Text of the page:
Tuesday we went to the Alaska Native Heritage Center. Our parents instilled in us a need to do the educational stuff while on vacation. Too many Civil War battlefields and factory tours. We learned a lot about the native peoples, today and "before contact". They set up several "villages" outside the center, to show what kind of buildings they lived in and how they survived.

On the way home, we stopped at the salmon hatchery and watched the salmon try and swim upstream. It was a little awe-inspiring watching them try to swim up the short waterfall. No wonder they only have time to mate before they die of exhaustion.

Wednesday we headed down to Seward. Talk about scenic drives. It was absolutely beautiful, with the mountains and the water and the glaciers. The water is the neatest color of blue, since glaciers are blue (as a result of the purity of the ice). We wandered around the Sea Life Center, which was pretty cool for a research center. There were interactive exhibits, including one where you could touch anenomes and starfish and such.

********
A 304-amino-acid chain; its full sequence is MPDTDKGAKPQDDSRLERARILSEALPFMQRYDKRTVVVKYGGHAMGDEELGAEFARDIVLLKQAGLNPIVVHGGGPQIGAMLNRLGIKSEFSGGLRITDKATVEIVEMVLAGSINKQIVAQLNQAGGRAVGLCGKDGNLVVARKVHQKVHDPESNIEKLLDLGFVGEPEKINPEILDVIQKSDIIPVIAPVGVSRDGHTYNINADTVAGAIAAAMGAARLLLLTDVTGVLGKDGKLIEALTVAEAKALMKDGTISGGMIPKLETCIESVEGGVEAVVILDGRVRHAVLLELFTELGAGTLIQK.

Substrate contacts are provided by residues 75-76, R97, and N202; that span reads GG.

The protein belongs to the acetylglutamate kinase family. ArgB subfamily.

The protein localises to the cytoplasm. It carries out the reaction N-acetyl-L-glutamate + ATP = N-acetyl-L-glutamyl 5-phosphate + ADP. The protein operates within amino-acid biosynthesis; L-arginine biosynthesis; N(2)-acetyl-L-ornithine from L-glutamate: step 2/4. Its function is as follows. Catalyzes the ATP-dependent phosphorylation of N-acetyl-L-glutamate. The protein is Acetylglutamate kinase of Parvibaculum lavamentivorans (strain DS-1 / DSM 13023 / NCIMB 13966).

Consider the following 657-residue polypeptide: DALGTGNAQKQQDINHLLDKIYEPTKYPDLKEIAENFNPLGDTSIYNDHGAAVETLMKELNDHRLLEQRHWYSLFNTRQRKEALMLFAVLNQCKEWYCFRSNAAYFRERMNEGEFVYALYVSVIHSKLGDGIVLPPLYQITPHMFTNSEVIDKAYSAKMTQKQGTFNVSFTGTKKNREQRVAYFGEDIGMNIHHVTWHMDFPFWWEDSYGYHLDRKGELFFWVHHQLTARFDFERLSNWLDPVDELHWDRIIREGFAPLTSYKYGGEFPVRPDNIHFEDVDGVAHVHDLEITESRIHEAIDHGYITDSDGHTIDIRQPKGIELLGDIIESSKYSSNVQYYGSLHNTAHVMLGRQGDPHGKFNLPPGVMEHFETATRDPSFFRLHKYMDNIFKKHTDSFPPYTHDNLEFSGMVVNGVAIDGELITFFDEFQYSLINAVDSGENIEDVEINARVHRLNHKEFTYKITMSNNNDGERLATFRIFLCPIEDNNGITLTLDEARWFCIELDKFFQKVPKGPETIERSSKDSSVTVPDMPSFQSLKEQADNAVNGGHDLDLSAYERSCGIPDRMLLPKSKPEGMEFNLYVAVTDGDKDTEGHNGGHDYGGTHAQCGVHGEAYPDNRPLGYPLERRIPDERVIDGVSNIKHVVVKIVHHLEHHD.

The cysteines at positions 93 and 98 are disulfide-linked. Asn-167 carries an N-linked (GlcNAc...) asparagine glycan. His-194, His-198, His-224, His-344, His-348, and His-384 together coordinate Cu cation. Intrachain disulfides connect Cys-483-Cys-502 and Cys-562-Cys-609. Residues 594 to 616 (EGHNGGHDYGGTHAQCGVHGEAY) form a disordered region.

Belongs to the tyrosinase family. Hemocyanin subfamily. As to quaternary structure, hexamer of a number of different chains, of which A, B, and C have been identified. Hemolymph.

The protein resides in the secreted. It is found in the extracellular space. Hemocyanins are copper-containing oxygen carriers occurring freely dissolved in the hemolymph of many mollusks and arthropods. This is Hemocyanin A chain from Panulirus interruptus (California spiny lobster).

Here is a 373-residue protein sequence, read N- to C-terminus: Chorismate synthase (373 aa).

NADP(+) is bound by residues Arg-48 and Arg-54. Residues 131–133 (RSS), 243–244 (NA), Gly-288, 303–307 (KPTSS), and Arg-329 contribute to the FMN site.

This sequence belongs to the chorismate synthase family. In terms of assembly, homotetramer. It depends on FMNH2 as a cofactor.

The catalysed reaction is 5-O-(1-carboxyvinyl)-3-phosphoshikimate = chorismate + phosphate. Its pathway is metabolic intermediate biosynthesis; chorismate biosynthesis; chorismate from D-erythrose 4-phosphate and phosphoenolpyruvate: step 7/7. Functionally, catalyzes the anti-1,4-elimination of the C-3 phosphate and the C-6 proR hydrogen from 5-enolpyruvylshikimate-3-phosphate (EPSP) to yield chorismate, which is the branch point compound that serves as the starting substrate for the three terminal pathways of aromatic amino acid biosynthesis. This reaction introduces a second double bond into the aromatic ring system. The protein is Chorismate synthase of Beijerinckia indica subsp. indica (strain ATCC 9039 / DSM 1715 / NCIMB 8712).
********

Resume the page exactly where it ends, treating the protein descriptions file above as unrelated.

That evening, we went kayaking. Ever since MC told me about his experiences, I've been wanting to try it, so we kayaked in Resurrection Bay. We went from 7-11 p.m., stopping for a rest halfway through to take a short hike to a waterfall. We got some awesome pictures, which I will have to post later.

We spent the night in Seward, and went to the Ididaride Sled Dog Tours. It's run by the guy who won the Ididaride in 2004, and you tour the kennels, and see the puppies, and then take a ride on a sled with wheels. Our guide thought he was quite the comedian.

We then went on to Exit Glacier. There were of course signs posted to stay a safe distance away from the glacier, but Lew and I of course ignored them and walked up to touch. Lew broke off a piece and we ate it. Mom was absolutely appalled, but how many people can say they ate a glacier?

Not sure what the plans are for tomorrow, but we'll be camping and fishing this weekend. Here, fishy, fishy!

Tuesday, August 09, 2005

Well, I made it two days before getting pissed off. What is it about siblings that can annoy you so much and bring out the worst in you?